In 2015, a local cannabis advocate conservatively estimates that some 300 farmers across the Four Corners harvested at least 500 pounds of marijuana.
A handful of those farmers gathered this week to compare their crops after receiving free marijuana seeds this year. One farmer reported low germination rates, two indicated their plants were stolen, and one said he produced a pound of marijuana from one seed.
Over the past year, Lu Nettleton of Colorado Plateau Growers Inc. gave away about 50,000 cannabis seeds to area farmers. His dream is to establish a regional co-op for cannabis growers, so they can help supply global demand for pharmaceutical marijuana.
“Pain relief,” Nettleson said. “That’s the primary thing that people seem to be looking for.”
By gifting seeds to farmers, Nettleton said his seed could be naturally acclimated to the Colorado plateau environment. By utilizing the area’s weather and soil conditions, Nettleton said the region could produce some of the best cannabis on the planet.
“I’ve been a farmer my whole life, and marijuana is one of the most responsive plants that you could put your hands on,” he said.
But Nettleton was quick to point to Montezuma County’s 2014 ban on cannabis cultivation, manufacturing, testing or retail operations in unincorporated areas.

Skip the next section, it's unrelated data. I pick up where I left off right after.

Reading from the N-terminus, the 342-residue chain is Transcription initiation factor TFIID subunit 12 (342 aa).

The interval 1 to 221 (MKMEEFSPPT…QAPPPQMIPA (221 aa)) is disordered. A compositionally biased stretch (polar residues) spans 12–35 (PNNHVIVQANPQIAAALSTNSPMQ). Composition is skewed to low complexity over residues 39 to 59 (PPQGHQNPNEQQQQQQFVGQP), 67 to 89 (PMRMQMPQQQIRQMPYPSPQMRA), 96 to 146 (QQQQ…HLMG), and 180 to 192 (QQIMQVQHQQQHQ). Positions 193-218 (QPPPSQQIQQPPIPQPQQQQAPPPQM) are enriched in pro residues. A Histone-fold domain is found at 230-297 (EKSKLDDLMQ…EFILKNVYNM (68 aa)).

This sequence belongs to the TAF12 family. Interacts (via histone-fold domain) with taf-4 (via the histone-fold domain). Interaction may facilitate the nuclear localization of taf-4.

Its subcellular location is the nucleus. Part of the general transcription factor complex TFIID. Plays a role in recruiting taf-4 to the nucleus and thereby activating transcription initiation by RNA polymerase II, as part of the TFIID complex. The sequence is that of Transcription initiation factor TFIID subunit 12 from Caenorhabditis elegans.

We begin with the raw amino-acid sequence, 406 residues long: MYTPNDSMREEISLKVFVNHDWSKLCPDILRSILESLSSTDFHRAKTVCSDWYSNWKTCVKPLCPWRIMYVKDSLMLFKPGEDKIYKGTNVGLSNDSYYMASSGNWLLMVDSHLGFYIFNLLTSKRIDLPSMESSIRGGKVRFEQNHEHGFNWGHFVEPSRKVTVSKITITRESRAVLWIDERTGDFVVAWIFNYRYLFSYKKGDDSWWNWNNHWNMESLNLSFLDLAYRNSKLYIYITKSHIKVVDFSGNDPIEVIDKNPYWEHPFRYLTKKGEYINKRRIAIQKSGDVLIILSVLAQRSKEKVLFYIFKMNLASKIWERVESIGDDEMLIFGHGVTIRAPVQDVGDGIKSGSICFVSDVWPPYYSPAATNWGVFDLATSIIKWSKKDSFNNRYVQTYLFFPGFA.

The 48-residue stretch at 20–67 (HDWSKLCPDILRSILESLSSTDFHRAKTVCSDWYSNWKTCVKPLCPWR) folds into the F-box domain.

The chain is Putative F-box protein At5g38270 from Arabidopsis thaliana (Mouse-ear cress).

“We’re not criminals,” said Nettleton.
After collecting harvest data from growers, Nettleton said he intends to approach county officials and request that the ban be lifted.
“We will make a presentation to the county commissioners before next spring,” Nettleton vowed.
In Montezuma County, Nettleton argued that oil and gas tax incomes were forecast to run dry within two decades, and county planners should consider other long-term revenue streams. He reiterated that the estimated 500 pounds of marijuana harvested from his seed stock this year wasn’t taxed.
“Marijuana is the solution,” Nettleton said, “and the time is now.”
In March, the nonprofit Colorado Plateau Growers Inc. unveiled results from its first seed trial. Conservative estimates revealed that area farmers could generate $500,000 million in sales per acre if allowed to harvest medical marijuana. Broader estimates show sales of nearly $2.5 million per acre.
With germination rates at 95 percent, seeds were planted 10 feet apart in rows 10 feet wide with added organic compost. Drip irrigated for four hours every third day using 2.5 gallon per hour emitters, the plants also received fish emulsion fertilizer once a month.
Plants were harvested after 110 to 130 days, and varied in height from 6 to 10 feet. Each plant produced an average of about 1.5 pounds of cured marijuana.